There are no silver bullets in the food and beverage marketing world – as marketers, this is good news for job security, bad news for sleep habits. Cutting through the noise is becoming increasingly challenging for food and beverage brands, and as a result, brands spend more and more time focused on how we can best tell our story. The paradox of this navel-gazing is that it actually prevents marketers from uncovering the kinds of breakthrough moments that we – and consumers – all crave. Sometimes, the best way to cut through the noise is to allow someone else – the right someone else – to help you tell your story.
Call it whatever you want – third-party validation, influencer marketing, word-of-mouth. The reality is that consumer trust can’t be earned with your voice alone. Awareness can be bought, but trust needs to be built – and lasting trust will not only stands up but also benefits from the addition of other voices. To make matters worse, telling your own story loudly enough can be cost prohibitive. Small brands, in particular, can’t just build a bigger soapbox. Marketers and brands can’t just turn up the volume. We need to think differently and to get out of our own way in the process. Done correctly, successful brand partnerships captivate consumer attention and cut through the noise in ways that build brand equity, generate shareable content, and increase share of voice. They can be fun and profitable. And, here’s the best part: they don’t have to be expensive.
To start: What are brand partnerships?
Simply put, a brand partnership is when two or more brands work together to pool resources for mutual benefit. In successful brand partnerships, the sum is greater than the parts. While these partnerships can take many forms, two of the more popular versions are co-branding and co-marketing. Co-branding begins with the creation of a shared product or service, while co-marketing is an agreement to promote existing products or services. The partnerships are different, but the rules are generally the same. Let’s start with partner selection.
How to Choose the Right Partner
The natural inclination for most brands contemplating a brand partnership is to think of the largest brand that has anything to do with their business. Developing a cookies and cream ice cream? Let’s call Oreo! Thinking about developing a frozen beer-battered chicken? Better email Budweiser! If the goal is to cut through the clutter, why not try and get the biggest brand to help you to do so? Other than the challenge of getting someone to pick up the phone (or respond to a LinkedIn request), approaching your next brand partner solely because of their size or reach overlooks the most important part of these relationships: the partnership. Brand partnerships don’t succeed because of the size of the brands involved, they succeed because the joint efforts the two brands create can be an experience or a moment in time that neither could create on their own – and everybody wins. The secret ingredient is creativity, but the table stakes revolve around alignment. In the case of brand partnerships, that alignment needs to exist between audiences, companies, and goals. The first is arguably the most important, and the hardest to achieve.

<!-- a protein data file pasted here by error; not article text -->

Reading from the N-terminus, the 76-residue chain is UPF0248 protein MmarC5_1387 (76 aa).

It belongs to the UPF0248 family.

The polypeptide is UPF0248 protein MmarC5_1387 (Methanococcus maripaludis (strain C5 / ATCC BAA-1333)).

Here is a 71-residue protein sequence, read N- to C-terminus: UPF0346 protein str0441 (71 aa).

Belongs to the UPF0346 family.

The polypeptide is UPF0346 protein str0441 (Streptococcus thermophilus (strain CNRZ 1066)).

The best brand partnerships are authentic, and they are rooted in shared brand values. You know your brand better than anyone, and likely have an intuitive understanding of your consumer base. Seek out a partner whose audience aligns with yours – but not exactly.
The alchemy of brand partnerships is finding the kind of partner that will be both 1) pleasant and 2) surprising for your respective audiences. Too obvious and most people won’t care (remember when Ozzy and Kelly Osbourne sang ‘Changes’ as a duet? No? Exactly.) Not obvious enough and you lose the emotional connection – consumers don’t want to think about your brand, they want to love it. Force them to spend time learning about your brand partnership to ‘get it,’ and they move on (while not technically a brand partnership, we are still confused by Colgate’s foray into frozen meals). Too off-putting and it can backfire (Apple and U2, we’re looking in your direction).